Using electrical recordings from rat brain tissue, Torregrossa and her team first showed that connections between the medial geniculate nucleus -- the brain's switchboard for sound -- and the lateral amygdala are important for forming memories that associate the cocaine high with external cues.
"It made sense to us because the amygdala is where emotional memories are formed," said Matthew Rich, a graduate student in Torregrossa's lab and the first author of the study. "It receives sensory input and associates that input with what we feel when the cues are presented to us."
To show a causal connection between these cue-associated memories and drug-seeking behaviour, the researchers used a technique known as optogenetics, where light pulses are used to control genetically modified cells, to control the neurons from the previous experiment. Rats that had the cocaine-cue memories optogenetically erased pressed the lever significantly fewer times when the light and tone cue was played.
Importantly, the reduced relapse behaviour persisted even when the rats were placed in a different environment, suggesting that eliminating cue-associated memories overcomes the relapse-inducing effects of a new environment.
"In the long term, these findings may help us develop drugs or approaches like deep brain stimulation to specifically target these memories strengthened by substance use and improve the success of exposure therapy to prevent relapse," said Torregrossa.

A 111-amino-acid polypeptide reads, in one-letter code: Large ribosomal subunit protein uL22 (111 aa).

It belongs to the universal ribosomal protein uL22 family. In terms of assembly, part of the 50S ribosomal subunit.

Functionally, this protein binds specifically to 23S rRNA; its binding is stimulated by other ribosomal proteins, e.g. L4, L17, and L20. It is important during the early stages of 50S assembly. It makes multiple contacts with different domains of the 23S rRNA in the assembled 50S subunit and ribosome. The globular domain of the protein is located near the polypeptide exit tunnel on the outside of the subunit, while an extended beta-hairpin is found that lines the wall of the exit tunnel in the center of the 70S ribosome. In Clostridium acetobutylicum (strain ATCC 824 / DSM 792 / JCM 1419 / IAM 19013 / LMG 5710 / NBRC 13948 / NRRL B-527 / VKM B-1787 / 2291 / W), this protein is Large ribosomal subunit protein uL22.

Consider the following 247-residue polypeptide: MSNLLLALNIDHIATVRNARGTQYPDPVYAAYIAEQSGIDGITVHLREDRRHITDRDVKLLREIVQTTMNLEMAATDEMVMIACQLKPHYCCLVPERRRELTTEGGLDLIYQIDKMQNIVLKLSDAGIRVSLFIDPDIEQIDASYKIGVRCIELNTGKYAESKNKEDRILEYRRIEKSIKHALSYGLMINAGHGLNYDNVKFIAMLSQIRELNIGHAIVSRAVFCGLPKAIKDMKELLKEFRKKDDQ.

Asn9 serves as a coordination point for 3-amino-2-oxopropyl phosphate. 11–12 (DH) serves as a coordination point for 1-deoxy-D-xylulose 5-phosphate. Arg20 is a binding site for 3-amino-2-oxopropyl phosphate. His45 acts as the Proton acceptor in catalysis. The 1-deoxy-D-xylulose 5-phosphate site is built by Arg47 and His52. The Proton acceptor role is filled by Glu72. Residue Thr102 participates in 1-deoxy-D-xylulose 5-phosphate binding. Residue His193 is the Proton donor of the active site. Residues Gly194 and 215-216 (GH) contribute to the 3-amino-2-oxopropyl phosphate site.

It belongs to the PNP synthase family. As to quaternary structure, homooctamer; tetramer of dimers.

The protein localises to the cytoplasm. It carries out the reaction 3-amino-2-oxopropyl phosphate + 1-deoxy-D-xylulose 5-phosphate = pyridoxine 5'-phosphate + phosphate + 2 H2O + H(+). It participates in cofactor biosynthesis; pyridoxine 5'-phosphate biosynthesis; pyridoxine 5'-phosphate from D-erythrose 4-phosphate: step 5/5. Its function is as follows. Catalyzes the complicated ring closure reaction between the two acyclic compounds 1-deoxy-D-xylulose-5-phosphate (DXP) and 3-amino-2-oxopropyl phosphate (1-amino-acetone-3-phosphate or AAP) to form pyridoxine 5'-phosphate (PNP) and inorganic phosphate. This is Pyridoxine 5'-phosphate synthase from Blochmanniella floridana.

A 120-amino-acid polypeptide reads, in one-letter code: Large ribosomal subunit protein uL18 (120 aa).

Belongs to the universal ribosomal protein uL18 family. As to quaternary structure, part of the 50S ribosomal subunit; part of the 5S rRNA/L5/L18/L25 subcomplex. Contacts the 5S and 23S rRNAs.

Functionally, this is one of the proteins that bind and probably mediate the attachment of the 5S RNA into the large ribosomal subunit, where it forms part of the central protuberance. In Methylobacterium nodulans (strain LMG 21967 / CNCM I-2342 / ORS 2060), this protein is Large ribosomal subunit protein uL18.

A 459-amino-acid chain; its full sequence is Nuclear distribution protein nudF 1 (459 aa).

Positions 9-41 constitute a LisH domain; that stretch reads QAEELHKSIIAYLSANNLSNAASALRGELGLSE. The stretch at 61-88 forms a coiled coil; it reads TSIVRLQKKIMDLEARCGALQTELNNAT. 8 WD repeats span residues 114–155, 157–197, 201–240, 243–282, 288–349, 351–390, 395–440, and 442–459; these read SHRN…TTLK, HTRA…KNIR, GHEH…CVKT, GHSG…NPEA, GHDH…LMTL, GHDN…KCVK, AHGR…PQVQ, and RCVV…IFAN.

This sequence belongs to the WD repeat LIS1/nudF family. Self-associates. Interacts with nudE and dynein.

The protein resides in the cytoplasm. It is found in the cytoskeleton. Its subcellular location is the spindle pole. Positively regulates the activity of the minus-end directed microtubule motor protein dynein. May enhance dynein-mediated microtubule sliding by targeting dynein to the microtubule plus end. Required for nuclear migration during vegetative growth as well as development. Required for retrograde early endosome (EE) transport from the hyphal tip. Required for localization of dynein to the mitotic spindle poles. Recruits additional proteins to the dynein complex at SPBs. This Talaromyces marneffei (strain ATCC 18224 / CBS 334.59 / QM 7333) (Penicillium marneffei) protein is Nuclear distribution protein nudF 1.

Yanhua Huang, Ph.D., of Pitt was an additional author on this study.
The study was funded by the National Institutes of Health grants K01DA031745, R01DA042029, DA035805, F31DA039646, T32031111, and the Pennsylvania Department of Health.
Materials provided by the University of Pittsburgh. Note: Content may be edited for style and length.
- Matthew T. Rich, Yanhua H. Huang, Mary M. Torregrossa. Plasticity at Thalamo-amygdala Synapses Regulates Cocaine-Cue Memory Formation and Extinction. Cell Reports, 2019; DOI: 10.1016/j.celrep.2018.12.105
Cite This Page:
The University of Pittsburgh. "Erasing memories associated with cocaine use reduces drug-seeking behaviour." ScienceDaily. ScienceDaily, 22 January 2019. <www.sciencedaily.com/releases/2019/01/190122115001.htm>.